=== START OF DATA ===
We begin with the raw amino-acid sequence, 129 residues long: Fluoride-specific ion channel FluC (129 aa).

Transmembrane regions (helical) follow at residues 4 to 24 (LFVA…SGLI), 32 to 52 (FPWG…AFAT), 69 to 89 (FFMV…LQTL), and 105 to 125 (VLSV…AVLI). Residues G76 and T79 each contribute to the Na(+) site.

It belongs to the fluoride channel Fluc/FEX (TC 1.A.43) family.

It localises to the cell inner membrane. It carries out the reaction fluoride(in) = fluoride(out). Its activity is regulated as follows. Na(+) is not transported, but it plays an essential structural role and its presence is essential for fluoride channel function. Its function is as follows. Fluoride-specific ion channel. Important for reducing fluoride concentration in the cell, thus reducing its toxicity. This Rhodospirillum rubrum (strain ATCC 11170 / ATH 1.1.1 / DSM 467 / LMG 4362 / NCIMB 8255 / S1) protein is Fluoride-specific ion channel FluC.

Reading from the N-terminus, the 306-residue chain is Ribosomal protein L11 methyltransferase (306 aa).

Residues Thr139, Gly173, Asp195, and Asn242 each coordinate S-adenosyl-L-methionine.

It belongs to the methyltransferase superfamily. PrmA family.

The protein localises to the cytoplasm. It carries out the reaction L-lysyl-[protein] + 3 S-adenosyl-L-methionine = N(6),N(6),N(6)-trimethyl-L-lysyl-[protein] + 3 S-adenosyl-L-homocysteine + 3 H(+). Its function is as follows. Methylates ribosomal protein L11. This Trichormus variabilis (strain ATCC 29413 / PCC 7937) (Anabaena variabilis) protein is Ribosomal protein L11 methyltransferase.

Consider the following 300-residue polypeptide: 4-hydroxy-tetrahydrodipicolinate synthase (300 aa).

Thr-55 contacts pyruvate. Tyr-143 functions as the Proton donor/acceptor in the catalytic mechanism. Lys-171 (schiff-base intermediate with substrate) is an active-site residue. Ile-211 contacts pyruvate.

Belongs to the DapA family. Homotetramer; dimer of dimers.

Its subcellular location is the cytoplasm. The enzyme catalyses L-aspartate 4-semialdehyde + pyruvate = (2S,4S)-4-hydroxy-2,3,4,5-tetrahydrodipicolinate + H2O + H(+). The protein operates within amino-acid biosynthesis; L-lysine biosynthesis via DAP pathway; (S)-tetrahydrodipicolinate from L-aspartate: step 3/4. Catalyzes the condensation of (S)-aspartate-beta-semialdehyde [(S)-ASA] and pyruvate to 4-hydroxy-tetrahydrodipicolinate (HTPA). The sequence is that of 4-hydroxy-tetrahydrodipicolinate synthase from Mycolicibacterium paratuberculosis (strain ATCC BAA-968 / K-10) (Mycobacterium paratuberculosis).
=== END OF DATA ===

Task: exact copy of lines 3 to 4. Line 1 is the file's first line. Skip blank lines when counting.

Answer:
It belongs to the fluoride channel Fluc/FEX (TC 1.A.43) family.

It localises to the cell inner membrane. It carries out the reaction fluoride(in) = fluoride(out). Its activity is regulated as follows. Na(+) is not transported, but it plays an essential structural role and its presence is essential for fluoride channel function. Its function is as follows. Fluoride-specific ion channel. Important for reducing fluoride concentration in the cell, thus reducing its toxicity. This Rhodospirillum rubrum (strain ATCC 11170 / ATH 1.1.1 / DSM 467 / LMG 4362 / NCIMB 8255 / S1) protein is Fluoride-specific ion channel FluC.